03 March 2015
Can I vote for a party when I fundamentally disagree with something they stand for?
It is privilege to be able to vote for a member of parliament, and the fact we get that chance isn't something we should take lightly. We have the freedom to vote for whichever party we want to, and if we don't like those on offer, we can stand for election ourselves. Democracy has many challenges, but this is its premise – we get to decide what happens, and in the UK the way that works is by deciding who represents us. So the fact we can vote for a party we agree with or disagree with, and get to choose, is something to be cherished.
Given this opportunity, the broader question to consider is: how should we decide who to vote for? And in answering this we will take many different approaches. We might vote for the person who represents the party with the leader we most want to be Prime Minister or we might vote for a party our family has always opted for, or who we particularly identify with. We may take time to consider the specific policies and track-record of the parties, and try and make a decision for which party is best. And most likely we'll adopt a combination of these approaches. For some the decision is a historical one that they stick with through the ups and downs of that party's fortunes, whereas many consider it afresh each time they come to vote.
You will undoubtedly disagree strongly with something every party stands for. It's often quipped that if you were to vote for a party you completely agreed with, it would have to be your own party with you as leader, sole member and only voter. I'm not so sure about that – I don't even agree with myself all the time. So the question to consider is not whether we vote for a party that stands for something we'd rather they didn't, but which issues are most important for us, and which party's policies and performance most closely aligns to that.
The political parties know this: electioneering is less about persuading voters that their policies are the best and more about defining the turf the election is fought on. For this coming election, the Conservatives will want to concentrate on the economy and creation of jobs, while Labour will want the focus to be on the NHS. If they can ensure discussion revolves around issues they are confident on, they know their chances of success are higher.
Our Faith in politics? research found that evangelical Christians have quite a distinct profile when it comes to the issues they consider most important. The issues of freedom of expression and religious belief, poverty alleviation, human trafficking, same-sex marriage and euthanasia are most important, while race and immigration –the top concern for the general public –ranked considerably lower. In fact, measures to reduce immigration are more likely to put off evangelical voters.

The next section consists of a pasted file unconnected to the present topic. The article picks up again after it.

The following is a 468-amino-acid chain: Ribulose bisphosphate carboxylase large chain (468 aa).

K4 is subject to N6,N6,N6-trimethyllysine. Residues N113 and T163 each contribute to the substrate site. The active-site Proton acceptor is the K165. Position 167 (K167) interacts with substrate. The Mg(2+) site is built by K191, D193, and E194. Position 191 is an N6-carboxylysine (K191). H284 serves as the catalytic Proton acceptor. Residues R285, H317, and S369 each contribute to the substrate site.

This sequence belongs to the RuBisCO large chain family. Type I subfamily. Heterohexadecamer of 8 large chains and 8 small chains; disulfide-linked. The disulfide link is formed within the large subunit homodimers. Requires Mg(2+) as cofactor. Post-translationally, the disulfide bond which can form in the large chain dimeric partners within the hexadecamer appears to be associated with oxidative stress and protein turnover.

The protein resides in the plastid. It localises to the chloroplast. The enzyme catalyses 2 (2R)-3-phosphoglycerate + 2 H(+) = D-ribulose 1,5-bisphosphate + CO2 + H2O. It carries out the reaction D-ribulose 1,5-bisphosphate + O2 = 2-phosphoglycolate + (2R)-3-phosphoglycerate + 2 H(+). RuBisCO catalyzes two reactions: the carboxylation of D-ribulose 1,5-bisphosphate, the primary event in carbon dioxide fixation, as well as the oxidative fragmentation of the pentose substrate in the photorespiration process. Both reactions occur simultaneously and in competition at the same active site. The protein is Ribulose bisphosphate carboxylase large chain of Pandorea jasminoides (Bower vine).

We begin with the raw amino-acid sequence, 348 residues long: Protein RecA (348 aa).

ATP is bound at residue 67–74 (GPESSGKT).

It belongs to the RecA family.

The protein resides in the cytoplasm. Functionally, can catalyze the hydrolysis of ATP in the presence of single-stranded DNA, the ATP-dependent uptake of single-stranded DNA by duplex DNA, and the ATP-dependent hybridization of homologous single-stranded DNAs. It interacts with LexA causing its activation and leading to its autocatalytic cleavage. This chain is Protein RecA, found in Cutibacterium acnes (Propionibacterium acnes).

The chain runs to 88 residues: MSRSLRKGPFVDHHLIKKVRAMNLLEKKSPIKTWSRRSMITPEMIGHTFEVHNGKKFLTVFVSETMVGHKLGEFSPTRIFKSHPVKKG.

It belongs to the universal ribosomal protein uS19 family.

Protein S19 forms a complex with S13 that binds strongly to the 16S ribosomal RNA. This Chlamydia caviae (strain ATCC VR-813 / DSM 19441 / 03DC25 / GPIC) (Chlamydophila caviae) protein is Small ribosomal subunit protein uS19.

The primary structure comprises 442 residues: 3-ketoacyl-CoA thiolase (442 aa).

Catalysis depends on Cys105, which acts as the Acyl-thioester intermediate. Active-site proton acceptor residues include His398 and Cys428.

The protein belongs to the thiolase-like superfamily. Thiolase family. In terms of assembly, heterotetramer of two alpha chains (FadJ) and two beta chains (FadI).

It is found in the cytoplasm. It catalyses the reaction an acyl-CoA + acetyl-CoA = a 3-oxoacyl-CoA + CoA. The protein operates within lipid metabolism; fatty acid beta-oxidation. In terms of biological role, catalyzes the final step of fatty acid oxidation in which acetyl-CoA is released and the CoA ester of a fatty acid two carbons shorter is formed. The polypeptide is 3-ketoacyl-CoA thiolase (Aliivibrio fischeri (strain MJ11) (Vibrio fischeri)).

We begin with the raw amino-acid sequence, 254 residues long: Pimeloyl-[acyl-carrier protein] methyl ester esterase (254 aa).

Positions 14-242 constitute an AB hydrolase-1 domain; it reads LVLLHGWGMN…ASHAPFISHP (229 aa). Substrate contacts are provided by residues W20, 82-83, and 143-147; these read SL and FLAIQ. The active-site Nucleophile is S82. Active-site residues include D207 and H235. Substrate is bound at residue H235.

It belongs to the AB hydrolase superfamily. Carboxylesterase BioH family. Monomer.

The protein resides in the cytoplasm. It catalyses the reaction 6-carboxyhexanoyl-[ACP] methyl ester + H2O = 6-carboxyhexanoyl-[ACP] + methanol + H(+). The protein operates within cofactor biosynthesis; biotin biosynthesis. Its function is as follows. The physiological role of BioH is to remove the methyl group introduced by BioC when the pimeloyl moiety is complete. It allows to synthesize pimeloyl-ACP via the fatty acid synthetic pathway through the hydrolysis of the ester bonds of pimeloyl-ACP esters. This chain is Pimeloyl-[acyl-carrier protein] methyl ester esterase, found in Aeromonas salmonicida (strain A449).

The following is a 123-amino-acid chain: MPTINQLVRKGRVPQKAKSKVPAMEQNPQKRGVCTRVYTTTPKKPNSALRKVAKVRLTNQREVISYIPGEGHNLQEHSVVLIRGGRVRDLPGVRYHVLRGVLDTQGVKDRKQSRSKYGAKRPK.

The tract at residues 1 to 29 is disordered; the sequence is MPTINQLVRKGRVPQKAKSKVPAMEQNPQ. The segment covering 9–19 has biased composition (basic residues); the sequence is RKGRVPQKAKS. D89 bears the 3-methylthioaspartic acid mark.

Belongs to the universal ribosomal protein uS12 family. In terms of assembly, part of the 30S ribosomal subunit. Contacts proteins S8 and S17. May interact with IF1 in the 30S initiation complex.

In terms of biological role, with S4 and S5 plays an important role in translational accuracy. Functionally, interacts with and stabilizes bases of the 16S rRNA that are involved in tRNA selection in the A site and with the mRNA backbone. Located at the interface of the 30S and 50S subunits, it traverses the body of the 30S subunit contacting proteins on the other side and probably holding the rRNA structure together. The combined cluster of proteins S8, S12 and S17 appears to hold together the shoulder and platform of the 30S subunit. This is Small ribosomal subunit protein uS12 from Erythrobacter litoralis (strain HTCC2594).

At first glance this could provide a neat crib sheet for deciding who to vote for – simply assess the parties' positions and record on these issues and cast your vote accordingly. The problem is it doesn't lead to an obvious answer – and that's assuming these are the only issues integral to casting a vote;education, health and foreign affairs are all absent from this list. If you want a party opposed to same-sex marriage then you might want to vote for UKIP, but even their opposition has been rather ambivalent. All the parties have supported legislation against human trafficking, and spoken up – but not always acted – in defence of religious freedom. On poverty alleviation there's certainly differentiation, but this issue being important leads to the next question: what should be done about poverty? And there the parties disagree, and so do the voters.
Simplistic answers are a killer in politics, and likewise there's no simple answer to this question. If you want a simple answer from a politician they'll often give you one, but it will sweep up complexity into a sound bite designed to snag your attention and vote. There will be a story left untold, plenty of questions left unanswered. It would be just like that for Christians to take a single aspect of disagreement and make that their sole criteria for voting or not voting for a candidate. If we do that, we could end up voting for someone we agree with on one thing but not anything else.
Politics is full of difficult and complex decisions, and choosing who to vote for is one of them. It is inevitable that we'll have pretty strong disagreements with whoever we vote for, but the challenge is what we do about that. And the bits of that party you like the least? There is only one effective way to change those, and that's to get involved with the party and make a difference.